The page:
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OLATHE, Kan. —  A nine-year-old Olathe girl is searching for her perfect match.

Emma Hall needs a matching donor for a bone marrow transplant to treat aplastic anemia, a rare disease that happens when the body doesn’t produce enough new blood cells.

“She’s the bravest soldier,” Alisa Hall, Emma’s mother, said.

Emma has to be brave. Last year around Labor Day, she got sick with Hepatitis. Then, her parents Gregg and Alisa Hall learned about her rare disease.

“Emotionally your heart aches for your daughter,” Gregg Hall said.

Emma has about a quarter of the blood she should. She doesn’t have much energy, and because she’s on immunosuppressive therapy, she can’t live the way she used to before her diagnosis.

She can’t get her PICC tube wet, she can’t afford to get injured and she can’t be around many people.

“You had to quit gymnastics. You had to quit soccer. We’re home schooling now, so we’re not in school full time anymore,” Alisa Hall said to her daughter.

To conquer the disease and get back to the life of a healthy 9-year-old, Emma needs a bone marrow transplant.

Joining the bone marrow registry is easy. Organizations like DKMS and Be The Match will send you a donor swat test kit if you request it. You just swab your cheek and send in your sample.

But it’s much harder to find an actual match.

“We are looking across the world really for a match,” Alisa Hall said.

The Hall family has held several drives, but no one has been the match Emma needs. Emma is adopted, and her parents and brothers aren’t matches. Emma is black and her parents are not, which is likely why they weren’t donor matches.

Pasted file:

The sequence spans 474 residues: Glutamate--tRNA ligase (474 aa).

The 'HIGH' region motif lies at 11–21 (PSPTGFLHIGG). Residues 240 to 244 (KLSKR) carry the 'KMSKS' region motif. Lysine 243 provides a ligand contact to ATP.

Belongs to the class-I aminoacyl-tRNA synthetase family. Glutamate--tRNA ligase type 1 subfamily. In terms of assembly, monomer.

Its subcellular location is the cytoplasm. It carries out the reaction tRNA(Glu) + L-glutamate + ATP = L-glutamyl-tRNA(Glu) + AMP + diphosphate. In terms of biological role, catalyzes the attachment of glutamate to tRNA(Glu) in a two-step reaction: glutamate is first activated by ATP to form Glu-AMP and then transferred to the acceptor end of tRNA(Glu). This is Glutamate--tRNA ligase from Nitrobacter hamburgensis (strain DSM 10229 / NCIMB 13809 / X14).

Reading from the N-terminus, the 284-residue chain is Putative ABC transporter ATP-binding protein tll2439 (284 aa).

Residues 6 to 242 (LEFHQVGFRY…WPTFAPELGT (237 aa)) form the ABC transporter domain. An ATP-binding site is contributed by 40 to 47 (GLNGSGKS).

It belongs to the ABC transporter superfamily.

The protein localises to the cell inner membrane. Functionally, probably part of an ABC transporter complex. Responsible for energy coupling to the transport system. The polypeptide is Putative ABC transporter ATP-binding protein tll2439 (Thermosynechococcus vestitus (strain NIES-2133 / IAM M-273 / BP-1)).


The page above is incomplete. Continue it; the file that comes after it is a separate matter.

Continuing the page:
“Ethnicity only counts in bone marrow. She is our perfect match for our family,” Alisa Hall said.

Dr. Sunil Abhyankar is the bone marrow transplant physician at KU Cancer Center.

He doesn’t treat Emma but said donors are more likely to find a match in someone from the same ethnic group as them.

“It can be a challenge. It depends upon the ethnicity of the patient. Say the patient had Indian background like me or African American, Hispanic, then the donor pool is not that large,” Abhyankar said. “And also the genetic makeup of individuals with these particular backgrounds is also very diverse, and so it’s hard to find a donor in that situation.”

Abhyankar said Caucasian patients have around a 70% chance of finding a match because of a larger donor group. For black people, the likelihood of finding a match is around 10 or 20%.

“That shouldn’t be.” Alisa Hall said. “We should all be looking for ways to help each other out. We’re all neighbors. We’re all friends. If we can just look to help each other out in such an easy way.”

The Hall family’s friends are planning donor drives for Emma across the country.

“We may not find Emma’s match in this particular drive, but we might find somebody’s match,” Alisa Hall said.

That’s why Emma’s family said everyone from all backgrounds should come together and try to help someone in need of a bone marrow transplant.

“It’s a life changing situation,” Alisa Hall said. “And really it’s a life threatening situation. When it’s your kid you’re doing everything you can to make her life as great as it can be and as long as it can be.”

Emma’s family is relying on their faith to get them through this period of uncertainty.

To join the National Bone Marrow Registry, you can request a test kit from DKMS or Be The Match. If you would like to hold a drive for Emma, contact DKMS. You do not have to be in the Kansas City metro area to hold a drive.